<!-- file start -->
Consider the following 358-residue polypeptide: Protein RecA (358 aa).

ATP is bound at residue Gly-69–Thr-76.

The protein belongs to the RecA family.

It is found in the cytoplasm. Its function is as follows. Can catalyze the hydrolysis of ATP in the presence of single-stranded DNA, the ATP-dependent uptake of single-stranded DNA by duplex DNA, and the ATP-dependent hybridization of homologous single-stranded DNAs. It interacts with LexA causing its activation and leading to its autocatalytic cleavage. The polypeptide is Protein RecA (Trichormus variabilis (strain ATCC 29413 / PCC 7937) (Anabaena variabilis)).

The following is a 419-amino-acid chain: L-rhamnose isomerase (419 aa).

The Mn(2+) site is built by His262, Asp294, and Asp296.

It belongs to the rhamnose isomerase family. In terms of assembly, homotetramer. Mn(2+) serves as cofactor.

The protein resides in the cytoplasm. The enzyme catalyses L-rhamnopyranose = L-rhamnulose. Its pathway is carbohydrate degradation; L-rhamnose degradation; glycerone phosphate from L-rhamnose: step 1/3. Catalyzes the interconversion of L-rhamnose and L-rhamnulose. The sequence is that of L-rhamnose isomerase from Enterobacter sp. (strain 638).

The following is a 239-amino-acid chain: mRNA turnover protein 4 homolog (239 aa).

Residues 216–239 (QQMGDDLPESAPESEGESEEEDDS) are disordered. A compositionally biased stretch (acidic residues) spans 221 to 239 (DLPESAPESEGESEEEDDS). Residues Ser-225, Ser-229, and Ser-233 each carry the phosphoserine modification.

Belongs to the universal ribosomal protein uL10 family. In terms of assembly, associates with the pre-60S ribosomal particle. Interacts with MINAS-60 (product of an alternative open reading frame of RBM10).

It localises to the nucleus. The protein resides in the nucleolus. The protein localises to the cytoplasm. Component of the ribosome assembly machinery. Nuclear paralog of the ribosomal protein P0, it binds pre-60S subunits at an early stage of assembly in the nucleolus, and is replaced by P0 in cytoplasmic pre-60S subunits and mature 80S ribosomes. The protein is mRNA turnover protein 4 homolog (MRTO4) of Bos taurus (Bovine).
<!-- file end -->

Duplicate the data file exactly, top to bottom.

Consider the following 358-residue polypeptide: Protein RecA (358 aa).

ATP is bound at residue Gly-69–Thr-76.

The protein belongs to the RecA family.

It is found in the cytoplasm. Its function is as follows. Can catalyze the hydrolysis of ATP in the presence of single-stranded DNA, the ATP-dependent uptake of single-stranded DNA by duplex DNA, and the ATP-dependent hybridization of homologous single-stranded DNAs. It interacts with LexA causing its activation and leading to its autocatalytic cleavage. The polypeptide is Protein RecA (Trichormus variabilis (strain ATCC 29413 / PCC 7937) (Anabaena variabilis)).

The following is a 419-amino-acid chain: L-rhamnose isomerase (419 aa).

The Mn(2+) site is built by His262, Asp294, and Asp296.

It belongs to the rhamnose isomerase family. In terms of assembly, homotetramer. Mn(2+) serves as cofactor.

The protein resides in the cytoplasm. The enzyme catalyses L-rhamnopyranose = L-rhamnulose. Its pathway is carbohydrate degradation; L-rhamnose degradation; glycerone phosphate from L-rhamnose: step 1/3. Catalyzes the interconversion of L-rhamnose and L-rhamnulose. The sequence is that of L-rhamnose isomerase from Enterobacter sp. (strain 638).

The following is a 239-amino-acid chain: mRNA turnover protein 4 homolog (239 aa).

Residues 216–239 (QQMGDDLPESAPESEGESEEEDDS) are disordered. A compositionally biased stretch (acidic residues) spans 221 to 239 (DLPESAPESEGESEEEDDS). Residues Ser-225, Ser-229, and Ser-233 each carry the phosphoserine modification.

Belongs to the universal ribosomal protein uL10 family. In terms of assembly, associates with the pre-60S ribosomal particle. Interacts with MINAS-60 (product of an alternative open reading frame of RBM10).

It localises to the nucleus. The protein resides in the nucleolus. The protein localises to the cytoplasm. Component of the ribosome assembly machinery. Nuclear paralog of the ribosomal protein P0, it binds pre-60S subunits at an early stage of assembly in the nucleolus, and is replaced by P0 in cytoplasmic pre-60S subunits and mature 80S ribosomes. The protein is mRNA turnover protein 4 homolog (MRTO4) of Bos taurus (Bovine).